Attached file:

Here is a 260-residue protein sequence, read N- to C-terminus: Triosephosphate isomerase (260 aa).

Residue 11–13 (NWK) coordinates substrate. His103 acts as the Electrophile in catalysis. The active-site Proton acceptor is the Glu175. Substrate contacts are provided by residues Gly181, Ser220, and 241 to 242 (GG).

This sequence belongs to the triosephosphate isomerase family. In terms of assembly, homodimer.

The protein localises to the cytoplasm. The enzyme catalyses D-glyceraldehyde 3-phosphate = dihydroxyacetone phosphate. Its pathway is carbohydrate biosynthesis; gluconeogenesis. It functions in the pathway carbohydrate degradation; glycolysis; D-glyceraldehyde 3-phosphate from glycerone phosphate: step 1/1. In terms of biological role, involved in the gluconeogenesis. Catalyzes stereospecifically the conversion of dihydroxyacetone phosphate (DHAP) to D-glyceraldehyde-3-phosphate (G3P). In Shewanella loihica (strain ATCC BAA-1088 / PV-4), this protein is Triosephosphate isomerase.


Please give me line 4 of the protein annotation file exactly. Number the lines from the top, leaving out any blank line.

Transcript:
The protein localises to the cytoplasm. The enzyme catalyses D-glyceraldehyde 3-phosphate = dihydroxyacetone phosphate. Its pathway is carbohydrate biosynthesis; gluconeogenesis. It functions in the pathway carbohydrate degradation; glycolysis; D-glyceraldehyde 3-phosphate from glycerone phosphate: step 1/1. In terms of biological role, involved in the gluconeogenesis. Catalyzes stereospecifically the conversion of dihydroxyacetone phosphate (DHAP) to D-glyceraldehyde-3-phosphate (G3P). In Shewanella loihica (strain ATCC BAA-1088 / PV-4), this protein is Triosephosphate isomerase.